There has been an “innovation turn” in the humanitarian world. A number of United Nations organizations, including UNHCR, have been pioneering the drawing upon of ideas and language more commonly used by the private sector in order to rethink humanitarian response. This work has offered an opportunity to transform old ways of working. Across the humanitarian system the dominant part of that debate has focused on improving organizational response. What has been neglected is a recognition that “affected communities,” including displaced populations themselves, engage in innovation on a daily basis, adapting to new markets, social networks, and regulatory environments as a matter of necessity.
At the Refugee Studies Centre in Oxford, we set up the Humanitarian Innovation Project in 2012 to inform this debate, focusing our research on innovation by affected communities, and in particular by refugees and displaced populations. We have been privileged to work in partnership with UNHCR on much of this work. Drawing upon ideas from human-centered design, indigenous innovation, and participatory methodology, we have tried to shift the lens from “top-down” towards “bottom-up” innovation, premised upon the recognition that refugees themselves have skills, talents, and aspirations, are frequently entrepreneurial, and often use and adapt technology.
We have begun with an initial focus on refugees’ livelihoods-innovation in Uganda, carrying out mixed methods, participatory research across three sites: the capital, Kampala, and two settlements, Nakivale and Kyangwali. Our decision to focus on Uganda has not been accidental: it is a country which, unlike many, allows refugees the right to work and a significant degree of freedom of movement. It allows exploration of the boundaries of the possible when refugees are given basic entitlements and opportunities. A team of over forty refugee researchers and enumerators, led by Ugandan research coordinators, carried out qualitative research and a survey of over 1500 refugees, based on two core questions: 1) how do refugees engage with the private sector, and 2) how do they use technology?
The results have been fascinating, and our preliminary findings will be published next month in a report called Refugee Economies: Rethinking Popular Assumptions. The report organizes the data around five core “myths”: 1) that refugees are economically isolated; 2) that their livelihoods activities are homogenous; 3) that refugees are a burden on host states; 4) that they are technologically illiterate; 5) that they are dependent on international assistance. In each case, our data challenges or fundamentally nuances these ideas. It shows vibrant and complex economic systems that thrive despite the constraints placed upon them. Whether in the formal or informal economies, displaced populations adapt their own self-protection and self-help strategies, which include a range of highly innovative responses.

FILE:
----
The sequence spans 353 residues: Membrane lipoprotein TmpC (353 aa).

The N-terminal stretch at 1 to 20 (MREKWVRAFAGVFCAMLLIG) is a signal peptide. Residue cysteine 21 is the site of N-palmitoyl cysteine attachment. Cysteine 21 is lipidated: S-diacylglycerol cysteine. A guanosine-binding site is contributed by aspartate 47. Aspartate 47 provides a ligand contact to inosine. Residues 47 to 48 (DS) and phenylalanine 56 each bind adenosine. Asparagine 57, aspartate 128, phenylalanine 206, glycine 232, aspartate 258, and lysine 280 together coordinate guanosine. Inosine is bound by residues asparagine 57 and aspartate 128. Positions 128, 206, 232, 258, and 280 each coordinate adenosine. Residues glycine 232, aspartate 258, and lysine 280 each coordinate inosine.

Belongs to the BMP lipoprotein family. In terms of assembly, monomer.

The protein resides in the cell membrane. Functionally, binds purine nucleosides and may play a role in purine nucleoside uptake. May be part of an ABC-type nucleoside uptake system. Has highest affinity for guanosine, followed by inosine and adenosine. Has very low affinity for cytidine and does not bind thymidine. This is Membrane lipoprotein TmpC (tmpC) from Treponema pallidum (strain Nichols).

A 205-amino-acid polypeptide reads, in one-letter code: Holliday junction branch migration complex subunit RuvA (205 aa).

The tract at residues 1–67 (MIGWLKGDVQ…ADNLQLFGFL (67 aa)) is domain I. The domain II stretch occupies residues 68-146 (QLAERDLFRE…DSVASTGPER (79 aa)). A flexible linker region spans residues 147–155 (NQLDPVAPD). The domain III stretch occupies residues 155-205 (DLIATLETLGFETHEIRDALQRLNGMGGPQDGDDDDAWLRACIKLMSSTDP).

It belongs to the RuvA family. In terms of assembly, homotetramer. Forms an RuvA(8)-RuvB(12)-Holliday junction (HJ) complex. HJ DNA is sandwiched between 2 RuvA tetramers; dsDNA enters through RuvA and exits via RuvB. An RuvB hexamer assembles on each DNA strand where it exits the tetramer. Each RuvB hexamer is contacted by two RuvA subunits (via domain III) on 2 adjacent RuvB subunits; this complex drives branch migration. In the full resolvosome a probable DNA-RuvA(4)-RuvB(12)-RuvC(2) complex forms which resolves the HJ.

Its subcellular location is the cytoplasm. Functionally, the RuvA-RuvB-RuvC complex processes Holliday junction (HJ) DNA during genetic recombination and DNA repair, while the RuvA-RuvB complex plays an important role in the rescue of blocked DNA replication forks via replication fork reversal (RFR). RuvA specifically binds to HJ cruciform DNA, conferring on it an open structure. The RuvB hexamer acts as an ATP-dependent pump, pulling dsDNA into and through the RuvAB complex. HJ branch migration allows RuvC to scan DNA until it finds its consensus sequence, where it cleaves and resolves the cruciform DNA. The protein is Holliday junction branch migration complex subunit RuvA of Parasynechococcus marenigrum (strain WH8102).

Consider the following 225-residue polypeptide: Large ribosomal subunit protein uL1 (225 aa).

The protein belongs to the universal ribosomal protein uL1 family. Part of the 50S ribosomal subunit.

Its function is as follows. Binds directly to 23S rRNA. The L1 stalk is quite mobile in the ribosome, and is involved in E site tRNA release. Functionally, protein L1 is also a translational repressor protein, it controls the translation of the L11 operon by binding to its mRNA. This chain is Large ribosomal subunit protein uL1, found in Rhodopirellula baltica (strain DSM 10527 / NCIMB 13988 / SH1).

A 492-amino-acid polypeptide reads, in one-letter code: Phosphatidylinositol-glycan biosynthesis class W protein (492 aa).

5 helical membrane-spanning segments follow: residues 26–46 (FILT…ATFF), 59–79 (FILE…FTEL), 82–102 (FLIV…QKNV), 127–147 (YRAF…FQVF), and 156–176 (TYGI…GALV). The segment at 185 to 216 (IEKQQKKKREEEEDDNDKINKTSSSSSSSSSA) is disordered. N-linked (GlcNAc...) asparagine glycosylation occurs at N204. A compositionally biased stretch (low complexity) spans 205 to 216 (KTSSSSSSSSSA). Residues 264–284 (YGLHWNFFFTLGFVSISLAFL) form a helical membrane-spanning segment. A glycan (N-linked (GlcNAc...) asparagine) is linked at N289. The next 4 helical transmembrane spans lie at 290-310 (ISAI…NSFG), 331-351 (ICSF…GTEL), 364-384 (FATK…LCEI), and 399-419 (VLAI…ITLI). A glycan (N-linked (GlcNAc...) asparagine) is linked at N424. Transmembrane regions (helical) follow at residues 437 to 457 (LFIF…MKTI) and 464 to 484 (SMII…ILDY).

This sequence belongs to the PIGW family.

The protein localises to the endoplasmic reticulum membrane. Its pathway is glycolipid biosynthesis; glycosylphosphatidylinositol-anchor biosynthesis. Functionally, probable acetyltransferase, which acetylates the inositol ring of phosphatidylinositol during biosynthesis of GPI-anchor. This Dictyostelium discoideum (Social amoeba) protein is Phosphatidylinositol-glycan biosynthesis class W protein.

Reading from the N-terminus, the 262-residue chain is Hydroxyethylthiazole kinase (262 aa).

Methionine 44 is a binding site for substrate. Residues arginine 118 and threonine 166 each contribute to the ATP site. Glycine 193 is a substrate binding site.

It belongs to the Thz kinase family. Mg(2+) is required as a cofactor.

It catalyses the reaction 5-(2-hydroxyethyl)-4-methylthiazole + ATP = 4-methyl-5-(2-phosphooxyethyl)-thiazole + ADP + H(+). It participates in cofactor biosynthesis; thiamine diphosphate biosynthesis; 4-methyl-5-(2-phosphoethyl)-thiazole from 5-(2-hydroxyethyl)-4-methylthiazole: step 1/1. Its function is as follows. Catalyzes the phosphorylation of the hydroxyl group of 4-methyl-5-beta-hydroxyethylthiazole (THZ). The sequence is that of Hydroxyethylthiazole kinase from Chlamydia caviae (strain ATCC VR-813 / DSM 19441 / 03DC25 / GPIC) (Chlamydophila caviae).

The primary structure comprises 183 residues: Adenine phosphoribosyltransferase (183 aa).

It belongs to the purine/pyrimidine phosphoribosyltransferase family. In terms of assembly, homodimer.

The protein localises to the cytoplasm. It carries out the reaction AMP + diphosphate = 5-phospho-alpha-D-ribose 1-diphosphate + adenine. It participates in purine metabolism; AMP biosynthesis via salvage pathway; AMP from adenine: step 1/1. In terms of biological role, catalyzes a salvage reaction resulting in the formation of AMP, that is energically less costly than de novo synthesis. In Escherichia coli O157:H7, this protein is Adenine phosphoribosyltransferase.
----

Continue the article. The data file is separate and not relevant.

The economic systems we have encountered in Uganda are nested in much broader structures, with connections across communities, with the national host economy, and transnationally. Far from being isolated, we discovered, for instance, that the Congolese bitenge trade connects the refugee settlements to urban centers as well as factories as far afield as China and India. Refugees make a great contribution to the host state economy through their role as consumers, producers, employers, and employees. To take the example of employment: of urban refugees that employ others, 40% employ Ugandans, while 43% of urban refugees who are employed work for nationals of the host state.
In terms of technology, mobile phone and internet use is greater than in the general population, with 96% of refugees in urban areas and 71% in rural settlements having mobile phones, and 51% and 11%, respectively, having access to the internet, often using these technologies for income-generating activities. Many refugees adapt their own appropriate technologies – from Congolese wooden bicycles to sustainable rain-water cooling systems for maize-milling, to video games parlors based entirely on reassembled second-hand equipment – leading to a vast array of livelihoods-innovations. Far from being uniquely dependent on humanitarian assistance, only 1% lack any independent income-generating source, and in urban areas 78% receive no international assistance at all. In prioritizing needs, many want educational opportunities and business support rather than just financial assistance.
Through these findings and others, we have recognized that refugees have incredible capacities for innovation. Better understanding the economic systems of displaced populations offers a great opportunity to rethink the very basis of how we do assistance. It enables us to think about market-based interventions that build on what already exists, to remove market distortions, and to improve the ability of displaced populations to more effectively engage with markets. Unlocking this potential stands to benefits the displaced, hosts, and donors. With the right kind of facilitation, it may transform humanitarian challenges into sustainable opportunities.